Long shorts

LIAF is here. I missed the beginning because of our splendid trip to Orkney but managed to get to the Curzon for International Prog 5 and 6 (the long shorts). The long shorts programme is a good idea, you get just 6 films, easier on the brain than the 14 in Prog 5.

From the long shorts I enjoyed Pekka Korhonen’s Siberian Express, because it was funny, and dark and a little bit sexy.
There were quite alot depictions of women as large breasted animals over the course of the evening, one of whom was the lovely hairy Ramona pictured here, not enough to form a worrying trend but I will be monitoring this! It was good to watch Everything will be OK by Don Hertzfeldt, it is the American cousin of Who I am and What I want by David Shrigley and Chris Shepherd. The film was very masterful but a little too knowing, in my mind not quite match for the genius that was ‘Rejected’. In Prog 5 Sarah’s Tale by Svetlana Filipova was wonderful. The tale is told with a very light touch, the gentle, scruffy drawings and even the subtitles visited every corner of the screen and she kept our eyes busy with very elegant, musical changes of proportion and perspective.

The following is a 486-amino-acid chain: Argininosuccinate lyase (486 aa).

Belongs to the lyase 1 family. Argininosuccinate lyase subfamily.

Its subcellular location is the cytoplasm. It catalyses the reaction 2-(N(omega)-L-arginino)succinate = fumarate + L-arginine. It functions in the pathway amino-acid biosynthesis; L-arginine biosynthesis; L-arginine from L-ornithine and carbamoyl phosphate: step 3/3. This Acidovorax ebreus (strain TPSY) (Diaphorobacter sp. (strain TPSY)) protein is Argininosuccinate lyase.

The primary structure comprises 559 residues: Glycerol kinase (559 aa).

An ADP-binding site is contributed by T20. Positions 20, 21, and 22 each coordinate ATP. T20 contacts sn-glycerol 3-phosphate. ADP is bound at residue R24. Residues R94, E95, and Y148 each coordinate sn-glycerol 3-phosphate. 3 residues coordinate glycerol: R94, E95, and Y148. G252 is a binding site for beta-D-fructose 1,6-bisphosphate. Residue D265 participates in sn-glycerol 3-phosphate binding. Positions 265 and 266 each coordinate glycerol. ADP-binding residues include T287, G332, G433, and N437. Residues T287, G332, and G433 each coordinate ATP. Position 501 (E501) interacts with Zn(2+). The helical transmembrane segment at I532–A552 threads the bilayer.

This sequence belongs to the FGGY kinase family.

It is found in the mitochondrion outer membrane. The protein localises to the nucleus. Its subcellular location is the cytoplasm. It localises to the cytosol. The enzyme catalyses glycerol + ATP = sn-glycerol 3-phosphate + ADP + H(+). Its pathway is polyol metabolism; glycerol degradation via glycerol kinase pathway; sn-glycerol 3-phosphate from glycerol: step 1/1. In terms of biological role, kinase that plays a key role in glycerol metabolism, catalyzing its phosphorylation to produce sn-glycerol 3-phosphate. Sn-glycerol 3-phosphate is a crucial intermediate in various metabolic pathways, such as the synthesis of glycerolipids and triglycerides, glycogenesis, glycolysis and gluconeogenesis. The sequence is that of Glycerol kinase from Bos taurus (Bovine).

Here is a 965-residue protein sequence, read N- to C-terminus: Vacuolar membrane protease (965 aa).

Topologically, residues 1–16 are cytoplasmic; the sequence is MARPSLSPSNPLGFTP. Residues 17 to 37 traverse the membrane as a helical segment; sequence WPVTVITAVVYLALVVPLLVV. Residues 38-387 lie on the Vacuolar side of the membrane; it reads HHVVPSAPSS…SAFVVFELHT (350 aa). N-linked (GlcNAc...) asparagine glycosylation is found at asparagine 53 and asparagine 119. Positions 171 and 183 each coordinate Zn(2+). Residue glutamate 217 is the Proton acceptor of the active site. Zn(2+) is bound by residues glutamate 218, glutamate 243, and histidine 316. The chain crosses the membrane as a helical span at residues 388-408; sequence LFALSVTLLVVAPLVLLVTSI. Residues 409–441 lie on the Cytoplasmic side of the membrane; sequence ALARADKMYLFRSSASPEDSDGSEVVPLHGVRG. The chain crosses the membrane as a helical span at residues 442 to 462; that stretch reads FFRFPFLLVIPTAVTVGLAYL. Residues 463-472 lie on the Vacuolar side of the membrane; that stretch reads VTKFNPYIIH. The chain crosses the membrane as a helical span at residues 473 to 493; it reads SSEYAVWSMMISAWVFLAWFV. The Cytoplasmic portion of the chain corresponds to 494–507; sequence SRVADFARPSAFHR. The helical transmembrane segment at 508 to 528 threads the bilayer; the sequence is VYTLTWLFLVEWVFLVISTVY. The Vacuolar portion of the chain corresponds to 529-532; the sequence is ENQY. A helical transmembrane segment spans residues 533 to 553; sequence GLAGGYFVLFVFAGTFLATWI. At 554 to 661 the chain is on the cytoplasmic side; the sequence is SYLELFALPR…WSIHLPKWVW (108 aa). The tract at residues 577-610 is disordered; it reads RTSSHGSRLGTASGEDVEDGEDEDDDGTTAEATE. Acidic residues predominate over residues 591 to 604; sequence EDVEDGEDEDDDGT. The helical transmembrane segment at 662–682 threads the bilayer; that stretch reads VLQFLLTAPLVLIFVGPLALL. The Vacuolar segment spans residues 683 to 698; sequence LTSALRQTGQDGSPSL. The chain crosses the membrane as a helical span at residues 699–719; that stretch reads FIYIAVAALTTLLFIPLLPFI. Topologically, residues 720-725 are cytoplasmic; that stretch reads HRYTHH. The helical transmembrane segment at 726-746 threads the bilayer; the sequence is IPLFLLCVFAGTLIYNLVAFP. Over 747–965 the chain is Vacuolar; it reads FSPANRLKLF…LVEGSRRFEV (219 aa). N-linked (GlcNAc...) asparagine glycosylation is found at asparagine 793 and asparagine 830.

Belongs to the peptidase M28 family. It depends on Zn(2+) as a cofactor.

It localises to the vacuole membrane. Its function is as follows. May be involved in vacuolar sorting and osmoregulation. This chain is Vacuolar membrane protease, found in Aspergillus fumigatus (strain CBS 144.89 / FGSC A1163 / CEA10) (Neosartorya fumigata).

Certainly not subtle or elegant but complete and unusual was Soldier by David Peros-Bonnot from Croatia in which a statue of a soldier runs amok. The filmmaker intended it to be “A symbolic story about a product of society that gets out of control”. What struck me as being more interesting was the use of model animation in a story about statues that come alive.
The White Wolf by Pierre-Luc Granjon was the last film in the session and it was magical but really blunt and I enjoyed it very much. Especially the way the wolfs’ severed head rolled down the hill. Carnivore Reflux by The People’s Republic of Animation and The Tale of How by The Blackheart Gang were stunning to watch but in my mind they both suffered a conflict between the words and the image. The other Moment of Note was a CG horror film in which a blood smeared naked lady with no nipples ran petrified through a forest.

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